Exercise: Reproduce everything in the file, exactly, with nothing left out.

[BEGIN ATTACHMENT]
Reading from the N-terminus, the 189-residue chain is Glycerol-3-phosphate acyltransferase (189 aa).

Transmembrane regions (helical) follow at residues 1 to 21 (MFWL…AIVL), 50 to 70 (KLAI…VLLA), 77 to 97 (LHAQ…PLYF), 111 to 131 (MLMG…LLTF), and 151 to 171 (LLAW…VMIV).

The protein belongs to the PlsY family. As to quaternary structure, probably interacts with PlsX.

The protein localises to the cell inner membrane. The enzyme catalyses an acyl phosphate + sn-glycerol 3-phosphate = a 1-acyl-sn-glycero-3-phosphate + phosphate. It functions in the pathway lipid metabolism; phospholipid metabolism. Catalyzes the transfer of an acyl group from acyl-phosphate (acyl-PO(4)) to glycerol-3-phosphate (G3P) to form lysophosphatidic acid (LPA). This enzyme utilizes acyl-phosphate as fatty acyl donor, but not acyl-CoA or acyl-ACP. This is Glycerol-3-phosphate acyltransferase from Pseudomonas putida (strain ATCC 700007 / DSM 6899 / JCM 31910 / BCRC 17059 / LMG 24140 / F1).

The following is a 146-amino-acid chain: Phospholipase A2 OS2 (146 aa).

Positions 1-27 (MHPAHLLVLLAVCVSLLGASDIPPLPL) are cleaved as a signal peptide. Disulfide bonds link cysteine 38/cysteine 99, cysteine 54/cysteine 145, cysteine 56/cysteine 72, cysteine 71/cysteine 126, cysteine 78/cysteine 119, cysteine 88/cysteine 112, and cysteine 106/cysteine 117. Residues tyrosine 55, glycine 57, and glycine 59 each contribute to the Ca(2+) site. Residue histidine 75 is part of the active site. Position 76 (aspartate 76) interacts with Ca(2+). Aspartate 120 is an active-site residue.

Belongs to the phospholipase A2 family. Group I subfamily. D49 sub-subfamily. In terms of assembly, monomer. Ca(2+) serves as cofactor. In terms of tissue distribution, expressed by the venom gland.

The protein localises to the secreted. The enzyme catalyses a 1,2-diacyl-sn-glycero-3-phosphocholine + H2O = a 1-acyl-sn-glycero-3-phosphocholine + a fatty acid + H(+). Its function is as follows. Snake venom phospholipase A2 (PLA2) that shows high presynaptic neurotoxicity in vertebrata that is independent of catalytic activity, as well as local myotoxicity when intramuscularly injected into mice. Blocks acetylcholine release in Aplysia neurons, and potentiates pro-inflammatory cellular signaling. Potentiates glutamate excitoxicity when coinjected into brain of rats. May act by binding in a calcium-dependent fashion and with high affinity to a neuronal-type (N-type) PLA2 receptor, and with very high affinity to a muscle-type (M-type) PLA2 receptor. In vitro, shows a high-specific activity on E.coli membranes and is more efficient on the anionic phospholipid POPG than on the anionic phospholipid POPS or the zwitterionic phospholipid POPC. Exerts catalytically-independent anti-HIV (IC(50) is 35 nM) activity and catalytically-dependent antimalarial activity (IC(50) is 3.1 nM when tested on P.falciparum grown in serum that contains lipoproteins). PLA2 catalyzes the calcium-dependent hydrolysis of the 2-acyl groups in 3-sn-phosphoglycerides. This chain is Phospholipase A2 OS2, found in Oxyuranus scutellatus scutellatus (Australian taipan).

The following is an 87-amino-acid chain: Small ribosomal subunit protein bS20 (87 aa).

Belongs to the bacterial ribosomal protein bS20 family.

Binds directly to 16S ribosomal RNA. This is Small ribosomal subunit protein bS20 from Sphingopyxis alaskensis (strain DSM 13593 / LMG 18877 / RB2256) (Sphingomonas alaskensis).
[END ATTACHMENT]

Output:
Reading from the N-terminus, the 189-residue chain is Glycerol-3-phosphate acyltransferase (189 aa).

Transmembrane regions (helical) follow at residues 1 to 21 (MFWL…AIVL), 50 to 70 (KLAI…VLLA), 77 to 97 (LHAQ…PLYF), 111 to 131 (MLMG…LLTF), and 151 to 171 (LLAW…VMIV).

The protein belongs to the PlsY family. As to quaternary structure, probably interacts with PlsX.

The protein localises to the cell inner membrane. The enzyme catalyses an acyl phosphate + sn-glycerol 3-phosphate = a 1-acyl-sn-glycero-3-phosphate + phosphate. It functions in the pathway lipid metabolism; phospholipid metabolism. Catalyzes the transfer of an acyl group from acyl-phosphate (acyl-PO(4)) to glycerol-3-phosphate (G3P) to form lysophosphatidic acid (LPA). This enzyme utilizes acyl-phosphate as fatty acyl donor, but not acyl-CoA or acyl-ACP. This is Glycerol-3-phosphate acyltransferase from Pseudomonas putida (strain ATCC 700007 / DSM 6899 / JCM 31910 / BCRC 17059 / LMG 24140 / F1).

The following is a 146-amino-acid chain: Phospholipase A2 OS2 (146 aa).

Positions 1-27 (MHPAHLLVLLAVCVSLLGASDIPPLPL) are cleaved as a signal peptide. Disulfide bonds link cysteine 38/cysteine 99, cysteine 54/cysteine 145, cysteine 56/cysteine 72, cysteine 71/cysteine 126, cysteine 78/cysteine 119, cysteine 88/cysteine 112, and cysteine 106/cysteine 117. Residues tyrosine 55, glycine 57, and glycine 59 each contribute to the Ca(2+) site. Residue histidine 75 is part of the active site. Position 76 (aspartate 76) interacts with Ca(2+). Aspartate 120 is an active-site residue.

Belongs to the phospholipase A2 family. Group I subfamily. D49 sub-subfamily. In terms of assembly, monomer. Ca(2+) serves as cofactor. In terms of tissue distribution, expressed by the venom gland.

The protein localises to the secreted. The enzyme catalyses a 1,2-diacyl-sn-glycero-3-phosphocholine + H2O = a 1-acyl-sn-glycero-3-phosphocholine + a fatty acid + H(+). Its function is as follows. Snake venom phospholipase A2 (PLA2) that shows high presynaptic neurotoxicity in vertebrata that is independent of catalytic activity, as well as local myotoxicity when intramuscularly injected into mice. Blocks acetylcholine release in Aplysia neurons, and potentiates pro-inflammatory cellular signaling. Potentiates glutamate excitoxicity when coinjected into brain of rats. May act by binding in a calcium-dependent fashion and with high affinity to a neuronal-type (N-type) PLA2 receptor, and with very high affinity to a muscle-type (M-type) PLA2 receptor. In vitro, shows a high-specific activity on E.coli membranes and is more efficient on the anionic phospholipid POPG than on the anionic phospholipid POPS or the zwitterionic phospholipid POPC. Exerts catalytically-independent anti-HIV (IC(50) is 35 nM) activity and catalytically-dependent antimalarial activity (IC(50) is 3.1 nM when tested on P.falciparum grown in serum that contains lipoproteins). PLA2 catalyzes the calcium-dependent hydrolysis of the 2-acyl groups in 3-sn-phosphoglycerides. This chain is Phospholipase A2 OS2, found in Oxyuranus scutellatus scutellatus (Australian taipan).

The following is an 87-amino-acid chain: Small ribosomal subunit protein bS20 (87 aa).

Belongs to the bacterial ribosomal protein bS20 family.

Binds directly to 16S ribosomal RNA. This is Small ribosomal subunit protein bS20 from Sphingopyxis alaskensis (strain DSM 13593 / LMG 18877 / RB2256) (Sphingomonas alaskensis).